Shame is a soul eating emotion. — C.G. Jung
At the beginning of 2017, I lost my job. Laid off. Let go. Whatever words one decides to use, there is an experience of pain that many people share after such an event. More specifically, if you're anything like me, after what feels like a massive failure, after feeling like you've let others down, disappointed them, there is a voice that creeps in, silently at first, but nonetheless distinctly articulate in its message...
... you are a mistake ... you're a failure ... you're a fraud ...
While it was a lesson I first heard a long time ago in one of my sessions with Blake back in Chicago, it didn't sink in until I began seeing my therapist here in Vancouver: the difference between guilt and shame is the difference between making a mistake and being a mistake. This difference is monumental, particularly when you've been taught that failure in any form equates to worthlessness. But as I've said before, perhaps countless times, we don't have to live in that place of shame. In fact, we shouldn't.
Look: the trees exist; the houses
we dwell in stand there stalwartly.
pass by it all, like a rush of air.
And everything conspires to keep quiet
half out of shame perhaps, half out of
some secret hope. ― Rainer Maria Rilke
In truth, I knew my time at the hospital was nearing its end, and as the events unfolded, I threw myself into my hopes for the future, thinking about what might be next. I reached out to my former supervisors to inquire about supervisory education, thinking that I could handle the process, the scrutiny. Yet in a conversation with two people whom I admire and trust dearly, it hurt to admit, "I'm not ready." Knowing me as well as they do, they said, "Don't. Don't do it. Don't go to that shame place. Don't spiral." Even their naming of it made my skin feel raw, like a cut doused in antiseptic. But it had another effect: it halted my mental process of giving into that voice of unworthiness, of self-disdain.
Contrary to popular belief, shame isn't as invisible to the people around us as we might like it to be. When it comes to shame, I don't think anyone has the perfect poker face. Try as we might to keep our wounds covered, sometimes the blood seeps through the shirts we wear, illuminating our emotional mortality to the outside world. We think it's invisible, yet we also like to think that we can tell what's going on with someone else. If I can see you, then isn't it safe to assume you can see me?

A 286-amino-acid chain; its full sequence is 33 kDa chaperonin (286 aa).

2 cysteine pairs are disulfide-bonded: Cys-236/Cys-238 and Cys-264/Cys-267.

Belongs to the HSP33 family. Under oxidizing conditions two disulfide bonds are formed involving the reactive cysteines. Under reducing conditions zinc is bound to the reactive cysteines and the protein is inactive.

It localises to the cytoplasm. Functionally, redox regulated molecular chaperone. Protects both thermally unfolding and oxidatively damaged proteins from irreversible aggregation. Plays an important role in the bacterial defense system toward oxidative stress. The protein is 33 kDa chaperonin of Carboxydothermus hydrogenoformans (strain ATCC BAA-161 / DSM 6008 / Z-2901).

Shame is always easier to handle if you have someone to share it with. ― Craig Thompson
Answers don't come easy when it comes to shame. The reality is we all experience shame in different ways, and to different degrees. But there's the point: we all experience it. Every single one of us. Granted, some are better than others of coming out of the rabbit hole faster, and maybe they're the ones we should be turning to for guidance, the ones we can rely on to catch our blind spots.
One area where I get tripped up is thinking no one else knows shame like I do (sometimes I really hate being a Four). But when I stop and remember that my emotional experiences are not wholly unique, that I share with other humans experiences of feeling, of thinking, of doing, I'm reminded, "Oh wait, I'm not so alone in this. I'm sure someone else knows what this feels like." That reminder is enough to keep me from spiraling too far. Even if I take the risk of reaching out to someone, and it turns out they've never experienced the kind or depth of shame I share with them, the act of sharing alone is a powerful one — one in which I relinquish some of my ego and trust someone else to support me. Sharing my feeling ashamed might not restore me to wholeness instantly — that would be a pipe dream. But it does mend a few of the cracks and broken places.
Next time you find yourself thinking "I'm worthless... I'm nothing," take a deep breath, and remember the overwhelming untruth of those thoughts. You're worthy. You're something. Maybe you're everything. Isn't that worth finding out?
photo credit: Allen (via Flickr)